Promoting Fine Motor Skills in the Classroom

Promoting fine motor skills in the classroom. Fine motor skills are major developmental areas for kids two years and younger. Many activities can increase muscle strength and coordination, which prepares for more advanced skills as a child grows older. Daycare providers should promote and present children with many opportunities throughout the day to practice these skills, things as simple as scribbling, drawing, or printing their names help with hand and eye coordination. Help children grow fine motor skills at daycare by offering different activities and projects like these below:

Toys and Games 

  • Many toys are a significant help with mastering and developing fine motor skills, including ones for infants and toddlers. 
  • The best toys for fine motor skill development are age-appropriate, safe, and have various features to help them learn to pinch, pull, twist, and much more. 
  • Since young children and babies like to put things in their mouths, be sure the toy has some edges and no small parts due to choking hazards. 

Drawing, Scribbling, and Coloring 

  • Drawing and coloring with young children can help them control the small muscles in their hands as they grow 
  • Does not have to be perfect, scribbling can be just as fine and just as helpful. 
  • Provides sensory enjoyment, independent play, and physical movement.
  • Supports muscle and hand-eye coordination as well. 


  • Paper-cutting activities build skills and help with muscle control.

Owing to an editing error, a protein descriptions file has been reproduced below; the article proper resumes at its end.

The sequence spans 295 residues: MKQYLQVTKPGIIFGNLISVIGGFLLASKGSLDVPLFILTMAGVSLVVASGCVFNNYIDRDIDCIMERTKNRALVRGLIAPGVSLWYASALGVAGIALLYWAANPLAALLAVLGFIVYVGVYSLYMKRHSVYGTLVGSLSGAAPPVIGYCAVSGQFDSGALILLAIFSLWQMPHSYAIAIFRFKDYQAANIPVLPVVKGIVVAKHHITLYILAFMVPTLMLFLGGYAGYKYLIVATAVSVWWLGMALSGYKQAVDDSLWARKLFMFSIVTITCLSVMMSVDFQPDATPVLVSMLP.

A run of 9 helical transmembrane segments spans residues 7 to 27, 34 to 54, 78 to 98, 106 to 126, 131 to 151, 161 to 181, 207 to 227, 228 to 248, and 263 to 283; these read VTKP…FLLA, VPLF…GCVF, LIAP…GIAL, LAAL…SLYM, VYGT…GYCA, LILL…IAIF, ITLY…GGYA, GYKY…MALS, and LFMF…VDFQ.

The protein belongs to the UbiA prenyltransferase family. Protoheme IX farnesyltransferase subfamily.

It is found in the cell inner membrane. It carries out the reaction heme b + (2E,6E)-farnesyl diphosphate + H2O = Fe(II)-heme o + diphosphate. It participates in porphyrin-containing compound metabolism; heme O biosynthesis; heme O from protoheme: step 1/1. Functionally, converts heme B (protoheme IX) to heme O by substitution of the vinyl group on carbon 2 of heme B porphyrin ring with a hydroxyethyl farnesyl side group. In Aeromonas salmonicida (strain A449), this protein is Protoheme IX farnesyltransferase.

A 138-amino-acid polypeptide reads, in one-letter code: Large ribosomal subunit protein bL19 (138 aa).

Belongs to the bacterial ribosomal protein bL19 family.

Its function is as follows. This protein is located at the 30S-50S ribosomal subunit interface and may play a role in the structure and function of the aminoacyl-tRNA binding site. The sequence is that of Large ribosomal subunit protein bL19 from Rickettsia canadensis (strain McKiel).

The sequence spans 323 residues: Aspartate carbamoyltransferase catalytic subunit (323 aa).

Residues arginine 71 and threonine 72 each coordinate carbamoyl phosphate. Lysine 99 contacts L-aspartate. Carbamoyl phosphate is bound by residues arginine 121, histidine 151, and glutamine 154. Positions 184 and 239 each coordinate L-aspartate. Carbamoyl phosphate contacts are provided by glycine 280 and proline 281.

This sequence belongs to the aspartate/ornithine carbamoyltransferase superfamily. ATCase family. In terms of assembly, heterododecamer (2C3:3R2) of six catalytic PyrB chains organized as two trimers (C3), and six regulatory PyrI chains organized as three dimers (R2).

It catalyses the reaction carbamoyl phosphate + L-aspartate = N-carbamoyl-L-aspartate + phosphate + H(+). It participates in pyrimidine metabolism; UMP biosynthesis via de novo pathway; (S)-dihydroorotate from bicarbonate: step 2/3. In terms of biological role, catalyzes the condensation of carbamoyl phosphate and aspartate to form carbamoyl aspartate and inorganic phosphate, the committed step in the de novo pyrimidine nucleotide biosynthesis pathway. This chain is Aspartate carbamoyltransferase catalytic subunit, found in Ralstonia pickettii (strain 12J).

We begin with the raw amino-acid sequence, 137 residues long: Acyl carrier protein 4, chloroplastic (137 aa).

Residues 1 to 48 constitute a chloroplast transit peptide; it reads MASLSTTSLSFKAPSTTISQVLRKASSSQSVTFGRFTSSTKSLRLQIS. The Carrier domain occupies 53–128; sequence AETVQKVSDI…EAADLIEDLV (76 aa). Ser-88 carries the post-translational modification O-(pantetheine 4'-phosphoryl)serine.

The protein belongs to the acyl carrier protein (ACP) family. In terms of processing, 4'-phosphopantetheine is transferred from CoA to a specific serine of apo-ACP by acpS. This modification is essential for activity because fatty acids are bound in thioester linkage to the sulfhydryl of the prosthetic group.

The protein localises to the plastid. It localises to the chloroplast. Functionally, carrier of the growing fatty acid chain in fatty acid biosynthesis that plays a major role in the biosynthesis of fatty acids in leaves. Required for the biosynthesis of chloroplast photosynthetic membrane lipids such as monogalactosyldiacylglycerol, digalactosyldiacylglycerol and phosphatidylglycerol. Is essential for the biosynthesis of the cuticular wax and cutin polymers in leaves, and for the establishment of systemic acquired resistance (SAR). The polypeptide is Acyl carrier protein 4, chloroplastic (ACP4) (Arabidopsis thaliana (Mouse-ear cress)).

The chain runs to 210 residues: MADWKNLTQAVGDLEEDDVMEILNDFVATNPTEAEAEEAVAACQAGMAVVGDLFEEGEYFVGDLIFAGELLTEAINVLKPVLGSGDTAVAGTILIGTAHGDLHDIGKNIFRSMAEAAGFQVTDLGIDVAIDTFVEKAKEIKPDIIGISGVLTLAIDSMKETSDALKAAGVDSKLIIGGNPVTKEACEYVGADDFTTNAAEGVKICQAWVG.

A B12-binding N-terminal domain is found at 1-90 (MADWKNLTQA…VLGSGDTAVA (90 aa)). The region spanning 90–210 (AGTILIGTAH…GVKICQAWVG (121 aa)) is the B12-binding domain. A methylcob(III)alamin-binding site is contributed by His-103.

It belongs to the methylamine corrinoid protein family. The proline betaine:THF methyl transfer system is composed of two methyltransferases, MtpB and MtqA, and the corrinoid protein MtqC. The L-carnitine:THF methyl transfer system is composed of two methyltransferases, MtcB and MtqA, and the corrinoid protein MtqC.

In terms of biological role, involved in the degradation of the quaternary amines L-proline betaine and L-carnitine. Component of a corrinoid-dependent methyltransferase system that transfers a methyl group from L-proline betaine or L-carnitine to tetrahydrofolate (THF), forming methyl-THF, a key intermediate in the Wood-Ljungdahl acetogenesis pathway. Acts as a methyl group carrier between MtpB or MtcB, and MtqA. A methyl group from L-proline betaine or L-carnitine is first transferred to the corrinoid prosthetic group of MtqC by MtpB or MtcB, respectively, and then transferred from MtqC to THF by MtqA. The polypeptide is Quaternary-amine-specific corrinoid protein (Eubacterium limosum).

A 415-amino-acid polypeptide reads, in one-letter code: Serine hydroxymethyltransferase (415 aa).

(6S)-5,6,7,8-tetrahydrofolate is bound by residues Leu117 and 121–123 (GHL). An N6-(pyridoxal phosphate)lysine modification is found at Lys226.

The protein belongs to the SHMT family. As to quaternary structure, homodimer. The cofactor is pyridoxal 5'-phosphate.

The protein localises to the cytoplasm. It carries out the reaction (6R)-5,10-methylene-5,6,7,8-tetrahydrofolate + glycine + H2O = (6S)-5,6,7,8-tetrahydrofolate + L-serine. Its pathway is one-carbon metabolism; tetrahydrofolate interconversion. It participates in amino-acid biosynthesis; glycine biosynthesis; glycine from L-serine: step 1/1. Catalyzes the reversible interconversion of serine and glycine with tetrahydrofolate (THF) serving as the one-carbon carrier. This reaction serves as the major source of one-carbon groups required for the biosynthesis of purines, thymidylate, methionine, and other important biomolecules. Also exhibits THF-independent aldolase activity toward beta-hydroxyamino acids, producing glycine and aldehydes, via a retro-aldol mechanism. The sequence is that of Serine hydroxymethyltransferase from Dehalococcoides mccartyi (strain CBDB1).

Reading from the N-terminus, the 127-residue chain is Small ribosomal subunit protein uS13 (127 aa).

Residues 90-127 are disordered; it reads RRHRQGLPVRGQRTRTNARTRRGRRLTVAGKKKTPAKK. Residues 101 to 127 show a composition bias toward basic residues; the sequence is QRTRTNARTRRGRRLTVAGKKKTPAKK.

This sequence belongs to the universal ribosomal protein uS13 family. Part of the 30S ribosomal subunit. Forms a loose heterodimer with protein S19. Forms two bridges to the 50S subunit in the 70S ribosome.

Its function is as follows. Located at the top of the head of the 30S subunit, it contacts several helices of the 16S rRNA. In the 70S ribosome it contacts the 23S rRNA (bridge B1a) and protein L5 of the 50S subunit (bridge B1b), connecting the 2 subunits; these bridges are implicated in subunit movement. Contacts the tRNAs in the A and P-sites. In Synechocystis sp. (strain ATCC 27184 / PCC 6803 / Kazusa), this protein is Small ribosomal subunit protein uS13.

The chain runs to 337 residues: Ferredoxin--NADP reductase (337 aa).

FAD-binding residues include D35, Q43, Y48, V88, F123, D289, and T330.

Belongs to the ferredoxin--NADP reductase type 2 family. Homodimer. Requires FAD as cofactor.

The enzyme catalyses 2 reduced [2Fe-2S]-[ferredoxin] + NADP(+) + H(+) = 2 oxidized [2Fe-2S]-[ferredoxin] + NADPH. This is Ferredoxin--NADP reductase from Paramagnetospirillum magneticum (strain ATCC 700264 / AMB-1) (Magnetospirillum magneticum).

• Younger children can start off small and slowly progress to more complex projects  
  • For older kids try origami, fun paper folding art, or making paper snowflakes. 
  • Other fun crafts to try are fingerpainting, beading, and making different figures out of clay. 

Problems with Fine Motor Skills 

  • There are many warning signs that a child may have issues with development and fine motor skills. 
  • Dropping things frequently. 
  • Difficulty holding and gripping onto things. 
  • Trouble writing and coloring. 
  • Difficulty holding and using scissors. 

Most of the development of fine motor skills will occur naturally as they learn and play, but you can also help with aiding the process, by being active in the classroom or with the child’s parent or guardian. As teachers we need to promote fine motor skills in the classroom. Additionally, we need to encourage parents by promoting fine motor skills in the home. Make sure a child has an adequate amount of playtime every day and part of that time can be dedicated to small arts and crafts projects in the classroom. You do not need fancy gadgets; the simplest projects are usually the most effective.

This blog was written by Whitney Fisher. She has been working in the healthcare field for 13 years working with clients who need assistance in their everyday living. I have always been interested in helping others, and dream of one day opening a 24-hour daycare for children with special needs. I have a son who is 5 years old and he is my only child. My family owns multiple adult living homes. I can say that is where my interest in helping others started. She is currently a student with where she hopes to obtain her Child Development Associate (CDA).

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